Playa Ancon, which blew La Boca out of the water and has been praised as the best beach on Cuba's southern coast. This little paradise boasts clean swathes of silvery white sand stretching along for miles and was peaceful and pretty devoid of tourists at the time of year we visited (August), with an unbroken horizon great for bird-watching and storm-spotting. 

This shot comes to you in black and white to hide the epic sunburn sustained by one of our number after lying in full midday sun on Playa la Boca...

Fronting the beach are some gigantic 1950s hotels (that look like they've fallen out of the 1970s) - they're not very attractive, but they have bathrooms and table tennis tables. And giant chess.

Get yourself a piece of greased lightnin' and take a ride in a classic car. 

I found the taxis here were mainly the kind of cars that make you think of Cuba. They make for a really cool ride (though the insides are pretty much ripped out) without the accompanying price tag that you'd get in Havana. 

Go with the flow. Wander around the city marvelling at the boldly painted buildings,  pick up a drink or two in the main square while watching the jazz bands playing on the steps. We were doing just this one night, chatting to fellow travellers at a bar when there was a blackout across the entire city. While it was strange and a little scary to be stumbling around town in the darkness, with the only lights available emanating from phone screens and the dimly starlit sky, we kept our wits about us and it was actually pretty cool (until we got back to La Boca and realised the blackout extended across the countryside too, and the air conditioning was out!)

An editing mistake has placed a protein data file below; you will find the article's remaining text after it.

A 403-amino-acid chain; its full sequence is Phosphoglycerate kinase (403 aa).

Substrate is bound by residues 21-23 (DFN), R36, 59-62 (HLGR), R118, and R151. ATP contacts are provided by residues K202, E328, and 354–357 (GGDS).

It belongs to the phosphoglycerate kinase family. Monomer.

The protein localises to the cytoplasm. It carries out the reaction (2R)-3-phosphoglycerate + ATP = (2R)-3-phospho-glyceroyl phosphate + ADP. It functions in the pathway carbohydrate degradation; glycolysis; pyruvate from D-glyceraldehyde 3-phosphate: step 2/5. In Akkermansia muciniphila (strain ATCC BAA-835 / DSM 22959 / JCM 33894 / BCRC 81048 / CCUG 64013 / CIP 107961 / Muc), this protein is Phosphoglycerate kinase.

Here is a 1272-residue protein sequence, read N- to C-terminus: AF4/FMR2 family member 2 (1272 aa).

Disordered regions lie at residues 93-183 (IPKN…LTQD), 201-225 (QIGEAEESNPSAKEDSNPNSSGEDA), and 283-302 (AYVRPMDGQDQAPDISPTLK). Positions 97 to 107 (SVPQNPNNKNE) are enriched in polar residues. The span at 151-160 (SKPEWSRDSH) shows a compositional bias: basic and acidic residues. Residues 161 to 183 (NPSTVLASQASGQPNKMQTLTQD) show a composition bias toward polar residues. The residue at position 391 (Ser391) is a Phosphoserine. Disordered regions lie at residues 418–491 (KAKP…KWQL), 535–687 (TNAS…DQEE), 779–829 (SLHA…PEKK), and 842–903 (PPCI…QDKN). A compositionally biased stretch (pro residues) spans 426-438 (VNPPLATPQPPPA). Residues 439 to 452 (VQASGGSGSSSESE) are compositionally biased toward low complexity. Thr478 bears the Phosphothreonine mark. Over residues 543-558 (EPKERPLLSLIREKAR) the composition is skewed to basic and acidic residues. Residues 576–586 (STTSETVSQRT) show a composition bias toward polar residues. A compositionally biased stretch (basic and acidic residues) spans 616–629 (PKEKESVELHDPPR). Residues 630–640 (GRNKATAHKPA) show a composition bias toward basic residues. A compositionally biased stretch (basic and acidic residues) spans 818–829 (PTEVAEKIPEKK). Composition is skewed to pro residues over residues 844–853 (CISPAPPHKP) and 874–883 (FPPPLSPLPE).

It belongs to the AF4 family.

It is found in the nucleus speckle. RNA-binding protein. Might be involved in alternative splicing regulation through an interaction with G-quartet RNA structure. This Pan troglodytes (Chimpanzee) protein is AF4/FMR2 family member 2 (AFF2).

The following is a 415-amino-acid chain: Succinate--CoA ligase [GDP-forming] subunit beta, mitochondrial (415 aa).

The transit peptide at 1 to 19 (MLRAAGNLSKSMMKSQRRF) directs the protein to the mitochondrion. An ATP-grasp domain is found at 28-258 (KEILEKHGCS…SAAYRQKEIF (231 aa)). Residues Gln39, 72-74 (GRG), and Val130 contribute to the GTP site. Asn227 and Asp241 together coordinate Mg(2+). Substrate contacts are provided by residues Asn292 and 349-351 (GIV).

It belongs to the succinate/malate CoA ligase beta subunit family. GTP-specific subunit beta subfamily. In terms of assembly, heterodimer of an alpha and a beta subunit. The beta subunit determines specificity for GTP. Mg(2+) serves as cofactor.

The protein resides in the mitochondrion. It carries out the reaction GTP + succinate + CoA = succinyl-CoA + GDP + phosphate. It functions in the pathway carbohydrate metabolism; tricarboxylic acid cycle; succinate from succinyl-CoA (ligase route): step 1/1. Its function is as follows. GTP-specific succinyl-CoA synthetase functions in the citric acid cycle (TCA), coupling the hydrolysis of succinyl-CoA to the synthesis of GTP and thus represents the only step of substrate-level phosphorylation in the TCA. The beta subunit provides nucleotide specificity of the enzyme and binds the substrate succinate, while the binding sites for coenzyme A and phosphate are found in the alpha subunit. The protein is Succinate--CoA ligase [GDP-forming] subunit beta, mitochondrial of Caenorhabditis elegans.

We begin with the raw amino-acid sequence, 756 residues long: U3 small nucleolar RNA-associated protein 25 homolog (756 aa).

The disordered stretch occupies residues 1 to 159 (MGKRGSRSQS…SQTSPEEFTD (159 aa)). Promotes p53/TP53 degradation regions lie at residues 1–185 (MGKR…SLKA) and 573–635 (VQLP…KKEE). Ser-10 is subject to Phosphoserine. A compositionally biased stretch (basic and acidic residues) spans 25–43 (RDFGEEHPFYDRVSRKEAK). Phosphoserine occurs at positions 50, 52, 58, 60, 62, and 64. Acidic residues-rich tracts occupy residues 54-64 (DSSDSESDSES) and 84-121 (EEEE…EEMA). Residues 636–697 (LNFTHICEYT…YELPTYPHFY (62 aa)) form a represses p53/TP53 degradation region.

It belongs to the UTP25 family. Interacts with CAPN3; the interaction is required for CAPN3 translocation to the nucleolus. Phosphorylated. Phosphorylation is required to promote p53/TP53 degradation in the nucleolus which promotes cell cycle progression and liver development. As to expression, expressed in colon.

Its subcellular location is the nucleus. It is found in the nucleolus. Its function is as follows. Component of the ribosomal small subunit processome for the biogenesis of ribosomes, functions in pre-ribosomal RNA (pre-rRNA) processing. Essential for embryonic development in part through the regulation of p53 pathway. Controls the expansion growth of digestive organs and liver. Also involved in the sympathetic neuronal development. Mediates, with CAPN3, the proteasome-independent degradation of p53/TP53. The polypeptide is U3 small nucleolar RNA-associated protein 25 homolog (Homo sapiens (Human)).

Spot symbols of the Cuban revolution daubed on the walls. A little bit of research after coming home told me that this painted flag signals fealty to Castro's revolutionary 26th of July movement, the organisation that overthrew dictator Fulgencio Batista in 1959, and that it continues to be featured on Cuba's military uniform today.

There are so many memories of beautiful, tempestuous Trinidad that I treasure. Reclining on the sand on  Playa Ancon with my friends, idly glancing up from my Stefan Zweig to see lightning forks illuminating the horizon. Screaming as a gigantic (seriously, the size of a dinner plate) black butterfly hurtled around our heads in the bedroom. Toasting to our trip on the final night with mojitos on the porch of our favourite paladar. How after the epic rainstorm the rivulets of water were funnelled away down the cobbled streets, the leaden grey veil of rain sweeping away to reveal spun-sugar skies, the cool rain-soaked air gradually giving way to oppressive heat. It was a great place to finish our travels before one final night in Havana (where, of course, we had a second meal at the stellar El Chanchullero). I came back to London a couple of kilos lighter, my skin a few shades darker and carrying a suitcase heavy with rum. 

So that wraps up my Cuba trip! Thank you for reading this far - I hope you've learned a bit about Trinidad, especially if you're planning your own adventure to this magical island that hails from another century.